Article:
In this study, the phbCAB cluster of Ralstonia eutropha was introduced into C. crenatum SYPA 5. In order to verify the activity of the over-expressed PhbC, PhbA and PhbB from the C. crenatum PHB production strains, C. crenatum SYPA 5, C. crenatum P1 and C. crenatum P2 were cultivated in LBG medium (LB with 0.5 % glucose) for 24 h and then the crude enzyme activities of PhbC, PhbA and PhbB were detected (Table 1). The synthesis of bacterial PHB was dependent on the expression and activity of a key enzyme, PHB synthase (PhbC). Therefore, enhancing the activity of PhbC was a good way to increase PHB content [36]. To investigate the activity of PhbC, 3HB-CoA was used as the substrate, and the release of CoA during polymerization was measured to determine the total enzyme activity [37]. The total activity of PhbC was measured using the soluble fraction of the crude extract. The total synthase activity of cell extracts containing PhbC in recombinant C. crenatum was about 0.28 U/mg while it was quite low, 0.02 U/mg, in C. crenatum SYPA 5. As the first enzyme in the PHB synthesis pathway, the regulatory role of β-ketothiolase (PhbA) has been extensively discussed. PhbA from different strains differed with respect to the effect of concentrations of acetoacetyl-CoA or NADH and NADPH on the thiolysis reaction [38]. The enzyme activities of PhbA in C. crenatum P1 and C. crenatum P2 showed a significant increase, 30-fold, compared to the C. crenatum SYPA 5. The effect of about 11-fold enhancement in recombinant C. crenatum was found in the activities of NADPH-dependent acetoacetyl-CoA reductase (PhbB). PhbB was special among the three key PHB synthesis enzymes due to its coenzyme dependency upon NADPH. Therefore, the concentration of NADPH has quiet influence on the phbB expression. The high activity of PHB synthesis related enzymes in recombinant strains could be associated with their elevated level of genes expression through introducing the exogenous plasmid pDP10 or pDPP10.
Table 1

Assay of enzyme activities of crude PhbC, PhbA, PhbB and PpnK in C. crenatum SYPA 5, P1 (SYPA 5/phbCAB) and P2 (SYPA 5/phbCAB-ppnK)

Strains

Specific enzyme activities

PhbC (U/mg)

PhbA (U/mg)

PhbB (U/mg)

ATP-NAD kinase (U/g)

PolyP-NAD kinase (U/g)

C. crenatum SYPA 5

0.02 ± 0.00

0.02 ± 0.00

0.06 ± 0.01

0.63 ± 0.03

0.18 ± 0.01

C. crenatum P1

0.27 ± 0.01

0.58 ± 0.02

0.64 ± 0.02

0.67 ± 0.04

0.20 ± 0.01

C. crenatum P2

0.29 ± 0.01

0.61 ± 0.03

0.83 ± 0.03

84.35 ± 0.41

3.12 ± 0.02

Samples were taken at 24 h of the shake flask using LBG culture. ATP-NAD kinase contained ATP-NAD+ kinase and ATP-NADH kinase while PolyP-NAD kinase contained PolyP-NAD+ kinase and PolyP-NADH kinase. Each data represented the average value of three independent measurements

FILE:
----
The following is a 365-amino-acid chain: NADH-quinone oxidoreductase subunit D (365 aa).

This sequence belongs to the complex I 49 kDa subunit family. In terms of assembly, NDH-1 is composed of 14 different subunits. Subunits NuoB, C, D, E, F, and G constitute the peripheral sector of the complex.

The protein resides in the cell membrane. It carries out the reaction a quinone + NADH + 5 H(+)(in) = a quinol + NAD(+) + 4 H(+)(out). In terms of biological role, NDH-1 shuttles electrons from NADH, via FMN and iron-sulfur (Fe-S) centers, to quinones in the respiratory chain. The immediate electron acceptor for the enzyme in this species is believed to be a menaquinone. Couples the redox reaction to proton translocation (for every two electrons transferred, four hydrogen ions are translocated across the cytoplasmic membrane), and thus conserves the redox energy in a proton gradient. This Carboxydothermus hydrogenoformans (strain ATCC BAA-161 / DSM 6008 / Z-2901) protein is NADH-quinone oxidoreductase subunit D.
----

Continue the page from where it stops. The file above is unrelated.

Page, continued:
NAD kinase, PpnK, was the key enzyme for the biosynthesis of NADP+ and NADPH in C. crenatum and it was critical for the generation of NADPH [39]. It could be divided into two kinds according to the phosphoryl acceptor. The enzyme that phosphorylates only NAD+ to form NADP+ was termed NAD+ kinase (EC 2.7.1.23), and the enzyme that phosphorylates both NAD+ and NADH to form NADP+ and NADPH is NADH kinase (EC 2.7.1.86) [40, 41]. So far, the NAD kinases characterized either use ATP and PolyP as phosphoryl donors or were solely active with ATP [34] and PpnK here was the former kind. In order to investigate whether the ppnK gene expressed well in C. crenatum P2, the NAD kinase activity was determined and compared to the control C. crenatum SYPA 5. In the crude cell extract from the ppnK-expressing strain, the ATP-dependent and PolyP-dependent NAD kinase activity increased approximately 130-fold (84.35 ± 0.41 U/g) and 16-fold (3.12 ± 0.02 U/g), respectively, compared to the control C. crenatum SYPA 5 (0.63 ± 0.03 U/g) and (0.18 ± 0.01 U/g) (Data showed in Additional file 1). From the above observations, these differences in enzyme activities reflected the different expression levels of the PpnK proteins in these microorganisms, which might be due to the existence of the strong tac-M promoter [42].

The effect of PHB accumulation on l-arginine operon transcription

In order to investigate the effect of PHB accumulation on gene transcription, RT-PCR was performed. In this experiment, we selected argB, argC, argD, argF, argG, argH and argJ gene as the experimental target since they directly involved in the l-arginine production. We found that the transcription levels of four l-arginine operon genes, argB, argC, argD and argJ in C. crenatum P1 increased 1.9–3.0 times compared with the parent strain (Fig. 3). Although the transcription of other genes in C. crenatum P1 decreased slightly, this result at least proved that the intracellular PHB accumulation enhanced the transcription levels of several l-arginine key synthesis genes. At the same time, the phbCAB overexpression in C. crenatum P1 caused a dramatic up-regulation of ppnK transcription. In C. crenatum P2, a similar data were also obtained for the phbCAB and ppnK gene which an increase in gene expression corresponded to an increase in enzyme activities. Thus, the introduction of the PHB synthesis pathway and NAD kinase overexpression affected the transcription of key genes of the l-arginine biosynthesis pathway. Obviously, the phbC and ppnK gene under the control of the promoters PphbC and tacM caused the increased transcription of the two genes. The two genes phbB and phbA followed the same trend, but it was much less pronounced. Consequensely, l-arginine yield increasing effect in recombinant C. crenatum was explained at the transcriptional level.